Iraq to launch operation against ISIS in Anbar province

Iraqi officials announce launch of military operation against ISIS in Iraq’s Anbar province

Photo by: Reuters
Photo by: Reuters

Updated Jul 28, 2015

After ISIS capture of the city of Ramadi in Anbar province in an offensive last week, the Iraqi army has announced a counterattack to take back the city, AP has reported.

The Iraqi army will be accompanied by Shiite and Sunni fighters, Iraqi state TV has declared, giving no further details. 

The town of Husaiba al-Sharqiya near Ramadi was taken back from ISIS on Sunday by Iraqi forces and Sunni tribal fighters deployed to the region.

Last week, the US reluctantly approved the deployment of Hashd al-Shaabi fighters to take back Ramadi from ISIS, despite warnings from US lawmakers of an increase of sectarian violence due to the involvement of Iran-backed Shiite fighters.

“The city of Ramadi could be taken back from ISIS militants in days. It makes my heart bleed because we lost Ramadi, but I can assure you we can bring it back soon,” Iraqi PM Haider al-Abadi said in an interview with the BBC on Monday.

"They have the will to fight but when they are faced with an onslaught by ISIS from nowhere... with armored trucks packed with explosives, the effect of them is like a small nuclear bomb - it gives a very very bad effect on our forces," he added.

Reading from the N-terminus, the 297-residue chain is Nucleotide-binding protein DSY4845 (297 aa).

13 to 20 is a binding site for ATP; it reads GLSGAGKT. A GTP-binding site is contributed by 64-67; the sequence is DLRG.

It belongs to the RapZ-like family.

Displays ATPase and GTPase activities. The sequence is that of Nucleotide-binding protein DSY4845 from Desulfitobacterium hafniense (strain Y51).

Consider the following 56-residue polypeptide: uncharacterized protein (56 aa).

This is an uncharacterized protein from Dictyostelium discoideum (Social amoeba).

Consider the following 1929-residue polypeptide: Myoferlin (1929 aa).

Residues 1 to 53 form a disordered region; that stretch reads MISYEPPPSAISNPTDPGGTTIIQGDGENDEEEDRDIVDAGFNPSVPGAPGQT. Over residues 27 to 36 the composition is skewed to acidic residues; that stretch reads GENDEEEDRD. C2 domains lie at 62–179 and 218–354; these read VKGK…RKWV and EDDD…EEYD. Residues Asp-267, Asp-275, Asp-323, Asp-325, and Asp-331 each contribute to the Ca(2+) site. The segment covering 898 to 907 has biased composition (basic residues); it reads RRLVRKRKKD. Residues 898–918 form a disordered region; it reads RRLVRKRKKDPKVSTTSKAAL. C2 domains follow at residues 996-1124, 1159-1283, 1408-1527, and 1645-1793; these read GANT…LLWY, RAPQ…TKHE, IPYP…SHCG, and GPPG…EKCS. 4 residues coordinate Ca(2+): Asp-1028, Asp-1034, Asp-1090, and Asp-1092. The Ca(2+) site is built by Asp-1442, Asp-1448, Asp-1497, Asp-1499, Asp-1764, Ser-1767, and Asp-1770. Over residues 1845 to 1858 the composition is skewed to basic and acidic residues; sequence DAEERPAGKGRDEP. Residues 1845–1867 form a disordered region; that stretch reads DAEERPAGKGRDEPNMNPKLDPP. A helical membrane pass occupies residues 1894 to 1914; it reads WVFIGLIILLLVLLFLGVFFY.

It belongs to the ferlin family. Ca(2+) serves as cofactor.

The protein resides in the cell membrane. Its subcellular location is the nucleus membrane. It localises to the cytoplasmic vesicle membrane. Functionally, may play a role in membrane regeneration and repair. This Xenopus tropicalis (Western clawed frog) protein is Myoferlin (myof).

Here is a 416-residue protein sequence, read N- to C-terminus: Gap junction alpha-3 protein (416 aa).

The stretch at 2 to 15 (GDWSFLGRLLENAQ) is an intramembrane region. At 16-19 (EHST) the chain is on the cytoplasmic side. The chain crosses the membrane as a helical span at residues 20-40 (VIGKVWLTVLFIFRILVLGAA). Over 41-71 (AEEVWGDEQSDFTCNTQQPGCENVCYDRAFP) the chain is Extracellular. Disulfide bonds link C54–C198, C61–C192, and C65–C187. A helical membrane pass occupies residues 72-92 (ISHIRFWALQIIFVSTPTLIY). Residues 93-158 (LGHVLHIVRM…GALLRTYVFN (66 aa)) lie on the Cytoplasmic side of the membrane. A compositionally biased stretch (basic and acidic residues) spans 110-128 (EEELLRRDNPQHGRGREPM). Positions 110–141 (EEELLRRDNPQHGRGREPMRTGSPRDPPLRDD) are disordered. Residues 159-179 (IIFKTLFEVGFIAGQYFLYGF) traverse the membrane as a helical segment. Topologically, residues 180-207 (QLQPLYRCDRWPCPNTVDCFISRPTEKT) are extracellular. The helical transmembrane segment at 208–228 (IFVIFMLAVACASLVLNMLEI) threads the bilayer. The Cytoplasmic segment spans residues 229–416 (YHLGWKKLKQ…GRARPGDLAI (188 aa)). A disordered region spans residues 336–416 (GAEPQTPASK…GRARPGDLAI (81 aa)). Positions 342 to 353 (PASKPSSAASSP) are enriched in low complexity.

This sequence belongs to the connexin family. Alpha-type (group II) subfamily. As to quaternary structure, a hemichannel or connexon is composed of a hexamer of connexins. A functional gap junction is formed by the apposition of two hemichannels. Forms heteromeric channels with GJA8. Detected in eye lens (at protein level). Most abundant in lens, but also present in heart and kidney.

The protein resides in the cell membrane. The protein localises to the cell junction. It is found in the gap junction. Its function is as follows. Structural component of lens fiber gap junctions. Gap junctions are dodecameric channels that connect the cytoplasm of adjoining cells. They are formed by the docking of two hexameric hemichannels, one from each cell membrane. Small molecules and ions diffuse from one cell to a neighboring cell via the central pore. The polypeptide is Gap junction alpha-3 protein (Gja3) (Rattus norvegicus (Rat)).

Abadi said Iraq needs more international support as many ISIS fighters are slipping into Iraq from Syria.

"Not controlling Syria-Iraq border more closely was an error. Syria is in chaos which made ISIS become stronger. We've asked our international coalition partners to tighten control over the border," he said.

US Defense Secretary Ashton Carter has accused the Iraqi army of fleeing from Ramadi although they outnumber the ISIS fighters.

"The Iraqi forces just showed no will to fight," he told CNN's State of the Union program. 

"They vastly outnumbered the opposing force, and yet they withdrew from the site,” he added.

Saad al-Hadithi, a spokesman for Iraq's Prime Minister Haider al-Abadi, said the government was surprised by Carter's remarks and that the defense secretary "was likely given incorrect information."

TRTWorld and agencies